competitive advantage – part two


In an earlier post I argued that we are missing an important (or perhaps the most important) component of competitive advantage by not giving consideration to individual-level factors such as appropriation (incidentally: there are many other individual-level factors as well). I cited Russ Coff's paper as a classic based on the fact that it draws attention to these very factors.

Brayden's response (he is doubtful whether Russ' piece is a classic) misses the point. He highlights that Russ' article only pieces together existing theories (agency, resource-based etc.), without meaningfully creating new theory. Fine, though I think he is right only in part. However, the original and more important point still remains unaddressed – what is competitive advantage mostly about? I believe Russ' paper is getting at these very issues.

One way to potentially think about this is in terms of variance decomposition (e.g., see Anita McGahan's research). Clearly all levels are implicated in competitive advantage – e.g., individual, organizational, networks, alliances, industry, geography, country (we have research in many of these areas, presently a strong focus on alliances/networks) – but where does most of the variance reside? Theories implicitly (or not so) take sides and make quite strong claims about the source of variance (both Powell et al. and Dyer & Singh are explicit about the role they assign to interorganizational networks or alliances as the source of competitive advantage). I don't think this by any means is just an empirical question, but a critical theoretical question as well! Theories at different levels compete and are not complementary, though we may simply wave our hand and say: well, its a multi-level phenomenon. Of course its multi-level, but is it too controversial to privilege one level over another? We all do it.  With the perfect dataset, I would argue that we would find increasingly more variance at lower levels, thus giving primacy to the individual-level (of course recognizing variance will also exist elsewhere).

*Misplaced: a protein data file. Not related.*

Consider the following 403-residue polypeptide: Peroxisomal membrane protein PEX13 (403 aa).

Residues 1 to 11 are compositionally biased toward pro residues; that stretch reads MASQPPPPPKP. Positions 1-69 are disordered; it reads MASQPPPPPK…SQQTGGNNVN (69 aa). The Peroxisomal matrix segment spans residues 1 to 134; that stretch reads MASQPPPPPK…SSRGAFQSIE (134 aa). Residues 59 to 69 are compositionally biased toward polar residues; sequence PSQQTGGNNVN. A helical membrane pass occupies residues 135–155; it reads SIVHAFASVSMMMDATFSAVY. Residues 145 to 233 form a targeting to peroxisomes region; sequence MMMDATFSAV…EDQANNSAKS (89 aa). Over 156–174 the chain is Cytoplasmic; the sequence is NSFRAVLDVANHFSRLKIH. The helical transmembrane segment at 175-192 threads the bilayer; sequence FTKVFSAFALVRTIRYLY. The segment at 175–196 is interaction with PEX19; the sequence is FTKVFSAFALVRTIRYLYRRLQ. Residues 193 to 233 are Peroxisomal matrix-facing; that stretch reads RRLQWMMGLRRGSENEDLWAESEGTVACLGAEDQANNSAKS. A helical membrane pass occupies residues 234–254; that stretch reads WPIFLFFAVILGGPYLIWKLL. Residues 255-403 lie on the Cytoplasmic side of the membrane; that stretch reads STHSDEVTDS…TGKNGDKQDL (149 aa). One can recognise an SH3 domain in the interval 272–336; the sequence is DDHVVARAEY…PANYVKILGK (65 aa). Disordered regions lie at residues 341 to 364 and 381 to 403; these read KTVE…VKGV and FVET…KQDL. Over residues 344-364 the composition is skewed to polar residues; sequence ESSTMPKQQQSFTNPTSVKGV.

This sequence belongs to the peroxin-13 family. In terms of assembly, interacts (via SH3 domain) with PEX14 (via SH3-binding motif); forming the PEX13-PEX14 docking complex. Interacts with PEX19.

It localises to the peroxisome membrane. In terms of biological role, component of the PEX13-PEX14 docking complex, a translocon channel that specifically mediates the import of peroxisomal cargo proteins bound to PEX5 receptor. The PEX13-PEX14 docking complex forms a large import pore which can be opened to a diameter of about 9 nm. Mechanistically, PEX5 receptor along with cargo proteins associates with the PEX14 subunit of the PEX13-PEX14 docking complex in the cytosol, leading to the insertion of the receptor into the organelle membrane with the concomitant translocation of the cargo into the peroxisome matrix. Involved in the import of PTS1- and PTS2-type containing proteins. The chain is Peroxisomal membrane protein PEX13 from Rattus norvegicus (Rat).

Now, there is of course a much deeper and critically important sociology of knowledge-type question embedded in this whole discussion (Brayden also alludes to it), but I will save that for a later post.

Note: Russ Coff weighs in on the discussion in his comments to Brayden's post.

Written by teppo

April 28, 2006 at 9:01 pm

Posted in strategy, teppo

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